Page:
My adjournment matter is for the Minister for Corrections. It follows the recent release of the latest Drugs in Victorian Prisons report. On the one hand I congratulate the Government for continuing to release this report. That it does so comprehensively and on a monthly basis and that officers in the prison system appear to be undertaking this testing and checking work on a regular, ongoing basis is very welcome. On the other hand it is, sadly, one of the more disheartening public documents that I continue to come across in this job. The reason I say that is that seemingly without fail it continues to paint a very disturbing picture of the scale of the drug use within, and the level of the smuggling of contraband substances into, Victorian jails. I should clarify here that contraband, the way that the report defines it, includes items like further drugs, alcohol, syringes and needles and edged weapons. In this latest version, which details statistics from June, the number of positive random drug tests across Victorian prisons had increased to more than 5 per cent. For the year to June the report also revealed that there were seizures of contraband from prisoners amounting to over 750 litres of alcohol, around 900 edged weapons, 360 syringes and needles and nearly 2000 hits of heroin replacement drug. In each case that is a significant increase on the already alarming numbers from the previous 12 months. Clearly these kinds of figures elicit many questions about the effectiveness of any deterrents and punishments being imposed on prisoners found to be using and/or possessing drugs and other contraband. Similarly they raise many concerns about what sanctions, if any, are being applied to people caught trying to smuggle drugs and/or contraband into the prisons. The action that I therefore seek from the Minister is that he clarify how the government has established the benchmark for the levels of drugs and contraband use that are stipulated in the drugs in prisons report and why it should apparently be regarded as acceptable that there should be any drugs or contraband items allowed in the state’s prisons at all. As part of the response I would also be grateful if the Minister could clarify what percentage of the tests and checks that are identified in the report are performed on prisoners purely as they enter jail, as opposed to prisoners who are already serving their sentence.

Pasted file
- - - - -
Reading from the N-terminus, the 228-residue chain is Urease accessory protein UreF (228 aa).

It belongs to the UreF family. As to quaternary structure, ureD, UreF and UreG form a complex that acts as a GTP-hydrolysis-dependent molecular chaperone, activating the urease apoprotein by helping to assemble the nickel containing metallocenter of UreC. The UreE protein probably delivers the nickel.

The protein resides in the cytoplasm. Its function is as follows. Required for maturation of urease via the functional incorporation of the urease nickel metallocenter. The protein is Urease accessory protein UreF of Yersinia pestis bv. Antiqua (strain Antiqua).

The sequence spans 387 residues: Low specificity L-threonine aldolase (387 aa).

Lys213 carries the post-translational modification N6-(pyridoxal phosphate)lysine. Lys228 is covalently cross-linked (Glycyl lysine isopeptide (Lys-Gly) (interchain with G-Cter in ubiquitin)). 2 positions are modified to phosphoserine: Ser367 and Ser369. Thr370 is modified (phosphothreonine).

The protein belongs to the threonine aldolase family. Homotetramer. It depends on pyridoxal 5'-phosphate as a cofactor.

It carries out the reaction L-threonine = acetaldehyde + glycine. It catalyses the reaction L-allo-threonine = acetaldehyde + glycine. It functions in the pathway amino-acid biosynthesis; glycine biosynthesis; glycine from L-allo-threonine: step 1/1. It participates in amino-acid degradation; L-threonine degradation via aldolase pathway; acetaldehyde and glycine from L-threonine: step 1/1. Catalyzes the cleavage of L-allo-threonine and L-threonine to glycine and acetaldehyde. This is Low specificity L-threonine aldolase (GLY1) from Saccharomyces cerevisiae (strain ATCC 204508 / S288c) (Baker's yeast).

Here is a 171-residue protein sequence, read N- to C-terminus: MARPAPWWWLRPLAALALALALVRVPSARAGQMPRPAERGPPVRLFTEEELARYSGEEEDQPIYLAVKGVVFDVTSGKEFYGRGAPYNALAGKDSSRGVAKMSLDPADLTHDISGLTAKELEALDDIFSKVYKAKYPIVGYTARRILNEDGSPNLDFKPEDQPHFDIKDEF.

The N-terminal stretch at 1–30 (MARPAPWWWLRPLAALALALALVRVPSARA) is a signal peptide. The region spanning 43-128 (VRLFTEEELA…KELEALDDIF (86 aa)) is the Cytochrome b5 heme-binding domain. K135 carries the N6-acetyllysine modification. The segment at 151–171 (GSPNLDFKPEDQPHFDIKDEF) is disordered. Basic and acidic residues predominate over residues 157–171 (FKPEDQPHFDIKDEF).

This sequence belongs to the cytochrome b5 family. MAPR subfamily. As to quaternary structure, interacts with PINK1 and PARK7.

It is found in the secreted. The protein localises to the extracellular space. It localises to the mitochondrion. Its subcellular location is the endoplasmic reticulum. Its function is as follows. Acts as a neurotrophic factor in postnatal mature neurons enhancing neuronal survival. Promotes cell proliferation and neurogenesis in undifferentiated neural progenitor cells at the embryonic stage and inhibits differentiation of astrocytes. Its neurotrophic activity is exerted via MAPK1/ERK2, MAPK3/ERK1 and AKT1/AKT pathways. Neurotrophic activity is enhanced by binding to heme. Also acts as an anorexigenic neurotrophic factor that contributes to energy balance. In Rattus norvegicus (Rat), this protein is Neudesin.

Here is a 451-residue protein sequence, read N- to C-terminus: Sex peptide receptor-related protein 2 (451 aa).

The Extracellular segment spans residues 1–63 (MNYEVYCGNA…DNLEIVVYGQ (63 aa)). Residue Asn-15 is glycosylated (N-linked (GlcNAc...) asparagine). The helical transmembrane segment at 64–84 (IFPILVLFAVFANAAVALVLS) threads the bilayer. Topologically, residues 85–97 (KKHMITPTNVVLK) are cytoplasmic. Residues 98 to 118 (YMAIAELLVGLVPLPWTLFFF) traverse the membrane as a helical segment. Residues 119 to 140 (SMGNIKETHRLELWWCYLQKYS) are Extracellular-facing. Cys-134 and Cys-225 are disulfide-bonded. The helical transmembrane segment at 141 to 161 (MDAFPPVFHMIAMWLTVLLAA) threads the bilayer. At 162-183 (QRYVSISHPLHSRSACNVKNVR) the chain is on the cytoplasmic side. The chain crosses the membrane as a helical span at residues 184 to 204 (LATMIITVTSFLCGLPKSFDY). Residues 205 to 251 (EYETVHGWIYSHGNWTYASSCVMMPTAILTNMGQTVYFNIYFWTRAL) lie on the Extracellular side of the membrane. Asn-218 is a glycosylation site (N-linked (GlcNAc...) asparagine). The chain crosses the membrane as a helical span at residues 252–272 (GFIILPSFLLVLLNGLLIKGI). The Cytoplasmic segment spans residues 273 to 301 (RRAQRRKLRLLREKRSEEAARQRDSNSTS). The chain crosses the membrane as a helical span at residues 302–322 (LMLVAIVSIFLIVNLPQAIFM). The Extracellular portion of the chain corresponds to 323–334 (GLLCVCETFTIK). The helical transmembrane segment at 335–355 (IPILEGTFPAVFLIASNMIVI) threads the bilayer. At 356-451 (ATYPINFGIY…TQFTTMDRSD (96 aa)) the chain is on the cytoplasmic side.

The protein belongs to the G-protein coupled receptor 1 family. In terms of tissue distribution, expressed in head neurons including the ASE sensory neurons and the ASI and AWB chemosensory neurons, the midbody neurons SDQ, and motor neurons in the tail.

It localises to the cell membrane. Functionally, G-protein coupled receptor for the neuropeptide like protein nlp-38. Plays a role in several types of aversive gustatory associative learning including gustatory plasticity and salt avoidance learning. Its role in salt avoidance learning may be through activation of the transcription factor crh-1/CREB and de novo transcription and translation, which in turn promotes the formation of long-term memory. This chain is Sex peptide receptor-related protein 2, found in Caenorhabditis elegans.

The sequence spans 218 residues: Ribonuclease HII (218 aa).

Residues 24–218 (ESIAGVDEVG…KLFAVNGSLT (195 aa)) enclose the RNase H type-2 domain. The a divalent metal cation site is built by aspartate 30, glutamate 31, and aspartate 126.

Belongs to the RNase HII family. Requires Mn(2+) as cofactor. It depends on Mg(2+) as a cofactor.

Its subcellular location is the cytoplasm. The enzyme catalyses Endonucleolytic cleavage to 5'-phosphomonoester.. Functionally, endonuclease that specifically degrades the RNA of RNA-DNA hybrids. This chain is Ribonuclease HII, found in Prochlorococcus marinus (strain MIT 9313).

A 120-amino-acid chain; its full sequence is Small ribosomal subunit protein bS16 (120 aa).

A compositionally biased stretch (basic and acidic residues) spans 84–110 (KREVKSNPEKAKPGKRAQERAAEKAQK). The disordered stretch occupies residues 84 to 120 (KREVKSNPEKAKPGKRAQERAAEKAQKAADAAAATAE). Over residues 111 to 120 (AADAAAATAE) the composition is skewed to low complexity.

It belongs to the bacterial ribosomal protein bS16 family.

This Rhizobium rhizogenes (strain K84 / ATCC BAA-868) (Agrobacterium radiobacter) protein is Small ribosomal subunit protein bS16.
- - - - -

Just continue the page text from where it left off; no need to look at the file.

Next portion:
My question is to the Minister for Agriculture, Ms Symes. As one of her fellow members for Northern Victoria Region, I commend her for her decision to expedite a visit to the Millewa region last week to inspect the effects of the crippling, successive droughts there. I ask the minister if she could provide me with a clarification on how much money is still available to assist those farmers in the Millewa region?